Civil Rights - Topic 4609

Right to counsel - General - Duty to notify accused of or explain right to counsel - [See Civil Rights - Topic 4604 ].

Civil Rights - Topic 4609.1

Right to counsel - General - Duty of police investigators - [See Civil Rights - Topic 4604 ].

Civil Rights - Topic 8368

Canadian Charter of Rights and Freedoms - Denial of rights - Remedies - Exclusion of evidence - [See Civil Rights - Topic 4604 ].

Criminal Law - Topic 3147

Special powers - Power of search - Search incidental to arrest or detention - [See Civil Rights - Topic 1646 ].

Narcotic Control - Topic 2062

Search and seizure - Warrantless searches - Reasonable grounds - [See Civil Rights - Topic 1646 ].

Police - Topic 3063

Powers - Arrest and detention - Without warrant - Reasonable and probable grounds - [See Civil Rights - Topic 3603 ].

Police - Topic 3086

Powers - Arrest and detention - Detention for investigative purposes - [See Civil Rights - Topic 3603 ].

Police - Topic 3185

Powers - Search - Following arrest or detention - [See Civil Rights - Topic 1646 ].

Police - Topic 3189

Powers - Search - Use of dogs - [See Civil Rights - Topic 1646 ].

Cases Noticed:

R. v. Mann (P.H.), [2004] 3 S.C.R. 59; 324 N.R. 215; 187 Man.R.(2d) 1; 330 W.A.C. 1; 2004 SCC 52, refd to. [para. 35].

R. v. Nguyen (H.Q.) et al. (2008), 324 Sask.R. 1; 451 W.A.C. 1; 2008 SKCA 160, refd to. [para. 37].

R. v. Bramley (R.L.) (2009), 324 Sask.R. 286; 451 W.A.C. 286; 2009 SKCA 49, refd to. [para. 37].

R. v. MacKenzie (B.C.) (2013), 448 N.R. 246; 2013 SCC 50, refd to. [para. 38].

R. v. Sewell (E.E.) (2003), 232 Sask.R. 210; 294 W.A.C. 210; 2003 SKCA 52, refd to. [para. 39].

R. v. Storrey, [1990] 1 S.C.R. 241; 105 N.R. 81; 37 O.A.C. 161, refd to. [para. 44].

R. v. Edwards (C.), [1996] 1 S.C.R. 128; 192 N.R. 81; 88 O.A.C. 321, refd to. [para. 45].

R. v. Belnavis (A.) and Lawrence (C.), [1997] 3 S.C.R. 341; 216 N.R. 161; 103 O.A.C. 81, refd to. [para. 45].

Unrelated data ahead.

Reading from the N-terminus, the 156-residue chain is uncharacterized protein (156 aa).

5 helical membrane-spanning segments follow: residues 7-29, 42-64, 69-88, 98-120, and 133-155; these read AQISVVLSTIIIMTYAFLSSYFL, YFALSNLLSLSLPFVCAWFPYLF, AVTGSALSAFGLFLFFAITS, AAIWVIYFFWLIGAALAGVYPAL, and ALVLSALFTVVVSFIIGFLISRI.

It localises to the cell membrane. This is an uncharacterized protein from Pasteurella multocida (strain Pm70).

R. v. Turpin (G.S.J.) (2010), 365 Sask.R. 67; 2010 SKQB 444, refd to. [para. 45].

R. v. Wise (1992), 133 N.R. 161; 51 O.A.C. 351; 70 C.C.C.(3d) 193 (S.C.C.), refd to. [para. 45].

R. v. Grant (D.), [1993] 3 S.C.R. 223; 159 N.R. 161; 35 B.C.A.C. 1; 57 W.A.C. 1; 84 C.C.C.(3d) 173, refd to. [para. 45].

R. v. Collins, [1987] 1 S.C.R. 265; 74 N.R. 276; 33 C.C.C.(3d) 1, refd to. [para. 50].

R. v. Kang-Brown (G.), [2008] 1 S.C.R. 456; 373 N.R. 67; 432 A.R. 1; 424 W.A.C. 1; 2008 SCC 18, refd to. [para. 50].

R. v. Nolet (R.) et al., [2010] 1 S.C.R. 851; 403 N.R. 1; 350 Sask.R. 51; 487 W.A.C. 51; 2010 SCC 24, refd to. [para. 50].

R. v. Chehil (M.S.) (2013), 448 N.R. 370; 335 N.S.R.(2d) 1; 1060 A.P.R. 1; 2013 SCC 49, refd to. [para. 55].

R. v. Debot (1986), 17 O.A.C. 141 (C.A.), refd to. [para. 64].

R. v. Debot, [1989] 2 S.C.R. 1140; 102 N.R. 161; 37 O.A.C. 1, refd to. [para. 65].

R. v. Polashek (P.K.) (1999), 118 O.A.C. 312 (C.A.), refd to. [para. 65].

R. v. Trenten (A.G.) (2002), 226 Sask.R. 106; 2002 SKPC 69, refd to. [para. 65].

R. v. Sinclair (E.J.) (2005), 192 Man.R.(2d) 283; 340 W.A.C. 283 (C.A.), refd to. [para. 65].

R. v. Suberu (M.), [2009] 2 S.C.R. 460; 390 N.R. 303; 252 O.A.C. 340; 2009 SCC 33, refd to. [para. 74].

R. v. Evans (W.G.), [1991] 1 S.C.R. 869; 124 N.R. 278, refd to. [para. 74].

R. v. Black, [1989] 2 S.C.R. 138; 98 N.R. 281; 93 N.S.R.(2d) 35; 242 A.P.R. 35, refd to. [para. 74].

R. v. Ashby (J.J.) (2013), 340 B.C.A.C. 298; 579 W.A.C. 298; 2013 BCCA 334, refd to. [para. 83].

R. v. Grant (D.), [2009] 2 S.C.R. 353; 391 N.R. 1; 253 O.A.C. 124; 2009 SCC 32, refd to. [para. 85].

Counsel:

Dennis Quon, for the Crown;

Barb Degenstein, for the accused, Stephen Kola;

Brad Mitchell, for the accused, David Butros.

This voir dire was heard at Saskatoon, Saskatchewan, before Labach, P.C.J., of the Saskatchewan Provincial Court, who delivered the following decision on October 8, 2013.